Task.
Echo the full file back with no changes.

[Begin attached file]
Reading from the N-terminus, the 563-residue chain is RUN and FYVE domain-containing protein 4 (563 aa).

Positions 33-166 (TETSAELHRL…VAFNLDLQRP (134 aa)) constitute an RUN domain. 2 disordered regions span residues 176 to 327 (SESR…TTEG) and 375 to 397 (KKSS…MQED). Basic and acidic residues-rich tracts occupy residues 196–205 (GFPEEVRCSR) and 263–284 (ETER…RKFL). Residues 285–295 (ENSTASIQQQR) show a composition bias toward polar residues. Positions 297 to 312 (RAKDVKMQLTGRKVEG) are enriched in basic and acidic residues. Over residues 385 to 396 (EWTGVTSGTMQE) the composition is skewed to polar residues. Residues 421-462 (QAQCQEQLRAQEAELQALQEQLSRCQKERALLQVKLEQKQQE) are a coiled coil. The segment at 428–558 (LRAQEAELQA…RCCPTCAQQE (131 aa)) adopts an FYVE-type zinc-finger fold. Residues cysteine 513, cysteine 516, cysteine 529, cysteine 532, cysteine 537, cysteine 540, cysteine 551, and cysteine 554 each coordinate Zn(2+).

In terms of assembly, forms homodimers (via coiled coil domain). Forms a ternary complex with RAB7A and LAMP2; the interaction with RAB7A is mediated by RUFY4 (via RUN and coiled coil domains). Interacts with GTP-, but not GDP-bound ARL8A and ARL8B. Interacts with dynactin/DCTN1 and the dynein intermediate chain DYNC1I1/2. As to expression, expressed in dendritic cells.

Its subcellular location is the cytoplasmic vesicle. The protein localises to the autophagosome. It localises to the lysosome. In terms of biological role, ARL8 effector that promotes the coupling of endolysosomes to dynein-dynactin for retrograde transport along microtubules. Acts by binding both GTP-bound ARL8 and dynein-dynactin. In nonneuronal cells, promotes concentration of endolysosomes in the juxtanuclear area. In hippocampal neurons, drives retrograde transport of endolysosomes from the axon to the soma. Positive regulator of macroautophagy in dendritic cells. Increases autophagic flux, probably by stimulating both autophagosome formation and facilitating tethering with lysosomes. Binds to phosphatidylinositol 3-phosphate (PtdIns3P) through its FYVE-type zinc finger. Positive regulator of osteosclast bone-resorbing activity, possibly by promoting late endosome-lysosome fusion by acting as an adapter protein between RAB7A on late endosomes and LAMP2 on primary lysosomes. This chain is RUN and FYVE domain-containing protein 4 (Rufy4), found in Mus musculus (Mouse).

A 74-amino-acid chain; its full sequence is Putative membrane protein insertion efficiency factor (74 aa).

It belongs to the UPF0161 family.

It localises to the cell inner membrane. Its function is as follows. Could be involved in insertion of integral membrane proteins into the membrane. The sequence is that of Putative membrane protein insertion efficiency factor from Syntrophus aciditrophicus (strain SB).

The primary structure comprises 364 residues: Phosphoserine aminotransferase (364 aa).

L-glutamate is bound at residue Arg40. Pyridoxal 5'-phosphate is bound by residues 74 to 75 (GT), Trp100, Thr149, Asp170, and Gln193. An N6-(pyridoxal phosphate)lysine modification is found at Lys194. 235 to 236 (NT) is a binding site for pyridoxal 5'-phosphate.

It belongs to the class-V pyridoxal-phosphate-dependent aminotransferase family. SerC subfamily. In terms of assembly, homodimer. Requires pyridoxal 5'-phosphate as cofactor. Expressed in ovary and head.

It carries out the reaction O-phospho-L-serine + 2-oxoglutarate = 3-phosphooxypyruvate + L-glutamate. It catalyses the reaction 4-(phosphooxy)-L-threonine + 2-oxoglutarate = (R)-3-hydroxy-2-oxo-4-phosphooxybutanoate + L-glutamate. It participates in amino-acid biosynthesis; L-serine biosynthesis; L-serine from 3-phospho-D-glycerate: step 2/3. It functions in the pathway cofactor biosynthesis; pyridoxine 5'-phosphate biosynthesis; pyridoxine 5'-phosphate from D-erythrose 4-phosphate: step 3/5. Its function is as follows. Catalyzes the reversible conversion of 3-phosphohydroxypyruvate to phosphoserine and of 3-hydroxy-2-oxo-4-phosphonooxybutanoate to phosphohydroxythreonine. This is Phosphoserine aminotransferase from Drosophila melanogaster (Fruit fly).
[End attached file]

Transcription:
Reading from the N-terminus, the 563-residue chain is RUN and FYVE domain-containing protein 4 (563 aa).

Positions 33-166 (TETSAELHRL…VAFNLDLQRP (134 aa)) constitute an RUN domain. 2 disordered regions span residues 176 to 327 (SESR…TTEG) and 375 to 397 (KKSS…MQED). Basic and acidic residues-rich tracts occupy residues 196–205 (GFPEEVRCSR) and 263–284 (ETER…RKFL). Residues 285–295 (ENSTASIQQQR) show a composition bias toward polar residues. Positions 297 to 312 (RAKDVKMQLTGRKVEG) are enriched in basic and acidic residues. Over residues 385 to 396 (EWTGVTSGTMQE) the composition is skewed to polar residues. Residues 421-462 (QAQCQEQLRAQEAELQALQEQLSRCQKERALLQVKLEQKQQE) are a coiled coil. The segment at 428–558 (LRAQEAELQA…RCCPTCAQQE (131 aa)) adopts an FYVE-type zinc-finger fold. Residues cysteine 513, cysteine 516, cysteine 529, cysteine 532, cysteine 537, cysteine 540, cysteine 551, and cysteine 554 each coordinate Zn(2+).

In terms of assembly, forms homodimers (via coiled coil domain). Forms a ternary complex with RAB7A and LAMP2; the interaction with RAB7A is mediated by RUFY4 (via RUN and coiled coil domains). Interacts with GTP-, but not GDP-bound ARL8A and ARL8B. Interacts with dynactin/DCTN1 and the dynein intermediate chain DYNC1I1/2. As to expression, expressed in dendritic cells.

Its subcellular location is the cytoplasmic vesicle. The protein localises to the autophagosome. It localises to the lysosome. In terms of biological role, ARL8 effector that promotes the coupling of endolysosomes to dynein-dynactin for retrograde transport along microtubules. Acts by binding both GTP-bound ARL8 and dynein-dynactin. In nonneuronal cells, promotes concentration of endolysosomes in the juxtanuclear area. In hippocampal neurons, drives retrograde transport of endolysosomes from the axon to the soma. Positive regulator of macroautophagy in dendritic cells. Increases autophagic flux, probably by stimulating both autophagosome formation and facilitating tethering with lysosomes. Binds to phosphatidylinositol 3-phosphate (PtdIns3P) through its FYVE-type zinc finger. Positive regulator of osteosclast bone-resorbing activity, possibly by promoting late endosome-lysosome fusion by acting as an adapter protein between RAB7A on late endosomes and LAMP2 on primary lysosomes. This chain is RUN and FYVE domain-containing protein 4 (Rufy4), found in Mus musculus (Mouse).

A 74-amino-acid chain; its full sequence is Putative membrane protein insertion efficiency factor (74 aa).

It belongs to the UPF0161 family.

It localises to the cell inner membrane. Its function is as follows. Could be involved in insertion of integral membrane proteins into the membrane. The sequence is that of Putative membrane protein insertion efficiency factor from Syntrophus aciditrophicus (strain SB).

The primary structure comprises 364 residues: Phosphoserine aminotransferase (364 aa).

L-glutamate is bound at residue Arg40. Pyridoxal 5'-phosphate is bound by residues 74 to 75 (GT), Trp100, Thr149, Asp170, and Gln193. An N6-(pyridoxal phosphate)lysine modification is found at Lys194. 235 to 236 (NT) is a binding site for pyridoxal 5'-phosphate.

It belongs to the class-V pyridoxal-phosphate-dependent aminotransferase family. SerC subfamily. In terms of assembly, homodimer. Requires pyridoxal 5'-phosphate as cofactor. Expressed in ovary and head.

It carries out the reaction O-phospho-L-serine + 2-oxoglutarate = 3-phosphooxypyruvate + L-glutamate. It catalyses the reaction 4-(phosphooxy)-L-threonine + 2-oxoglutarate = (R)-3-hydroxy-2-oxo-4-phosphooxybutanoate + L-glutamate. It participates in amino-acid biosynthesis; L-serine biosynthesis; L-serine from 3-phospho-D-glycerate: step 2/3. It functions in the pathway cofactor biosynthesis; pyridoxine 5'-phosphate biosynthesis; pyridoxine 5'-phosphate from D-erythrose 4-phosphate: step 3/5. Its function is as follows. Catalyzes the reversible conversion of 3-phosphohydroxypyruvate to phosphoserine and of 3-hydroxy-2-oxo-4-phosphonooxybutanoate to phosphohydroxythreonine. This is Phosphoserine aminotransferase from Drosophila melanogaster (Fruit fly).